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The bad and good about Victor Bout:

‘Merchant of Death’ detained in Thailand

By —— Bio and Archives--March 14, 2008

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Warsaw, Poland: In a rare interview granted in Moscow to American journalist, filmmaker and writer, Peter Landesman, in 2003, Victor Anatolyevich Bout (then 36) said about himself: ‘‘I woke up after Sept. 11 and found I was second only to Osama.” And referring to his bad reputation of “the biggest arms dealer in the world’’ he joked: ‘‘Maybe I should start an arms-trafficking university and teach a course on U.N. sanctions busting.’

Four years later, caught in Bangkok on Thursday, March 6, 2008 in an almost model DEA sting operation, Bout got his first chance to “lecture” to his captors on how he had built an almost perfect, very sophisticated and dangerous global arms trade system. But he kept his mouth shut.  Victor Bout is facing a trial in Thailand and, perhaps, an extradition to the United States where he could get up to 15 years in jail.

A Thai court has denied him bail “because it fears he may try to leave the country.” Bout, 41, hopes he will be sent back to Russia to be tried there, and his Russian lawyers are working very hard on his extradition to Moscow. It’s still too early to predict what will happen to the very unique and highly intelligent Russian weapon-trade master. American media had reported Bout could embarrass the U.S. Government if put on trial. A part of his large (over 60 planes)   worldwide air-transport network was recently employed by the Pentagon and probably also by the CIA as a logistic “subcontractor” in Iraq and Afghanistan.

The secret character of some of these missions shouldn’t be revealed. If allowed to return to Russia, Bout could face a trial there, too, but he would be well protected from extradition for similar reasons: his enterprises had been rendering very important services to the Russian industrial-military complex and to the highest bosses in the Kremlin, including the former President, Vladimir Putin. Would Putin’s successor, Dmitri Medvedev, keep Victor Bout as his own “junkyard dog” for special ops? Not sure. Russia is strenuously trying to build up its credibility as a “lawful state.” For many years, characters like Semyon Mogilevich, “The Brainy Don”, have served the Kremlin masters as middlemen and operators of illegal businesses. Mogilevich has been recently arrested in Moscow for “tax evasion” and is awaiting a probable trial. But he won’t be extradited to the United States, in spite of the fact that he is high on the FBI “wanted” list.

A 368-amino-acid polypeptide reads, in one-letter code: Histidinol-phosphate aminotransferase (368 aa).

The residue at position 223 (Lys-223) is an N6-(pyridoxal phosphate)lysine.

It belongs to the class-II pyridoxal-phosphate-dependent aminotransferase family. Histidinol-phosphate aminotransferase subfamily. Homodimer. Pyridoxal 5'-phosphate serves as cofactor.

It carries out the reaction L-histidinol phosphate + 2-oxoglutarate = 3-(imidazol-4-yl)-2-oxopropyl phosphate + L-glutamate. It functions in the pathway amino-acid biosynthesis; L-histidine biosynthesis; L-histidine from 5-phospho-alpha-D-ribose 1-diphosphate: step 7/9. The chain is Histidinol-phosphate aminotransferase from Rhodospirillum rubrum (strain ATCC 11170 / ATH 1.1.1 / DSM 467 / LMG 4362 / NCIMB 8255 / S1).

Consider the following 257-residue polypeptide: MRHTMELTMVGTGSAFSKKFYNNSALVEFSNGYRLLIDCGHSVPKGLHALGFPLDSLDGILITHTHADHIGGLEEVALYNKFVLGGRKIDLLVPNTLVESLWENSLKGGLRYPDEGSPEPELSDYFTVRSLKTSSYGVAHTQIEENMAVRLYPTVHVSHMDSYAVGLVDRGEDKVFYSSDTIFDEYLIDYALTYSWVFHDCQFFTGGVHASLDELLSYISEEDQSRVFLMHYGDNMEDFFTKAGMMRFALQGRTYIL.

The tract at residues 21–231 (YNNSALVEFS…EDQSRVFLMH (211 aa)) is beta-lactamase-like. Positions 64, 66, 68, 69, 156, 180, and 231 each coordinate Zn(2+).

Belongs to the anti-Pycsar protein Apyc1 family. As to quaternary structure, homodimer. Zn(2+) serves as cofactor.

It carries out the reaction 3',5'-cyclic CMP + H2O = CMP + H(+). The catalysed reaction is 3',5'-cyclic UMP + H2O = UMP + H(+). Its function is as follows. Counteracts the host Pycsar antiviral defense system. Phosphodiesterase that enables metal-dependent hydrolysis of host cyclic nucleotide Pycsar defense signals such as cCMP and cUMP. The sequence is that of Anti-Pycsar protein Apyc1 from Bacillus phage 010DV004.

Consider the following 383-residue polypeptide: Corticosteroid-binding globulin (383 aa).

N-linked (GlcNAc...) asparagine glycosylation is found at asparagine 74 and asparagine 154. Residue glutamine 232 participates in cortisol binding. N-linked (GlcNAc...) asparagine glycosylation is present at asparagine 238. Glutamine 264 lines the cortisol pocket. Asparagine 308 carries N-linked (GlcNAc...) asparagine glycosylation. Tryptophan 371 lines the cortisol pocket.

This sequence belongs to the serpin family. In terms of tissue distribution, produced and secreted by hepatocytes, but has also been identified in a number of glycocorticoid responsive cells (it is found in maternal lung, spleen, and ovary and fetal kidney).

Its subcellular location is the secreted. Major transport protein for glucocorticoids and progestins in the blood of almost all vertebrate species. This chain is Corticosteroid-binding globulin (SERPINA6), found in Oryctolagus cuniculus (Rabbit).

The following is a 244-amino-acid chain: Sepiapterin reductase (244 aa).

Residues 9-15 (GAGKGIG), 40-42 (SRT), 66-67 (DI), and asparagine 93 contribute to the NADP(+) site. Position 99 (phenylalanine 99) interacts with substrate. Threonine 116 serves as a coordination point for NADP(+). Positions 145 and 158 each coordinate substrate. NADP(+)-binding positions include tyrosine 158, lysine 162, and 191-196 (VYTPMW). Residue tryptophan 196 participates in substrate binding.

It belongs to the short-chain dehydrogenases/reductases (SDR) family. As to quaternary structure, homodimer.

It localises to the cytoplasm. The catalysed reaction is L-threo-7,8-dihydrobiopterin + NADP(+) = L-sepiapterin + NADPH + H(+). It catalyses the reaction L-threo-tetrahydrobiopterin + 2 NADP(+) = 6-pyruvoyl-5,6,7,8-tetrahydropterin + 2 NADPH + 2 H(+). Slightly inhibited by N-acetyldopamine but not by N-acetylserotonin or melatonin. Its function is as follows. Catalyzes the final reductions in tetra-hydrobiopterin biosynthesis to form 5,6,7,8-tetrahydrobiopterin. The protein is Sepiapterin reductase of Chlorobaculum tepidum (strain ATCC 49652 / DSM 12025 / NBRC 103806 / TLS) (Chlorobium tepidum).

A similar option could be “arranged” for Bout in Russia, with a slight difference: Mogilevich is a Jew and Jews in Russia are not treated well and they could easily loose state protection (like in the case of Mikhail Khodorkovsky, a former KGB protege, now a prisoner). Victor Anatolyevich Bout is a genuine Russian national and his case could be treated more favorably for him.

The crazy Yeltsin years

I had first heard of Victor Bout in the early 1990s, when I cooperated with a Polish private air-services company named Joy Co.Ltd (its name alluding to “the joy of flying”). Joy had its main base in Djibouti, in eastern Africa, and the company was rapidly expanding on the continent. They were also selling Russian helicopters and other planes obtained from their good contacts in Moscow and Kiev. Some time in 1992, they were planning a special operation: to fly our choppers to a flooded African country and to evacuate some gold from a gold mine for a pretty good sum of money. Shortly before that venture, the chief pilots and managers of Joy Co. Ltd. perished in a strange helicopter crash over east-African desert. Before the accident, Joy ran into a strong Russian competition, dumping prices to their African customers. After the funeral of our pilots, I heard somebody talk about “but” (this word means “a shoe” in Polish). Had Victor Bout anything in common with that African accident? I simply don’t know. What I know is that in Africa Bout’s arms traders accepted payments in gold and diamonds. Joy Co.Ltd, a small, not well funded Polish air-services company had no chances to compete against Victor Bout’s lavishly financed network. As he told Landesman about his beginnings in the early 1990s:

‘‘I never had investors,’’ Bout said. But where does a 25-year-old Russian get that kind of start-up money? I asked. ‘‘It was never difficult finding money,’’ he said, refusing to say more.”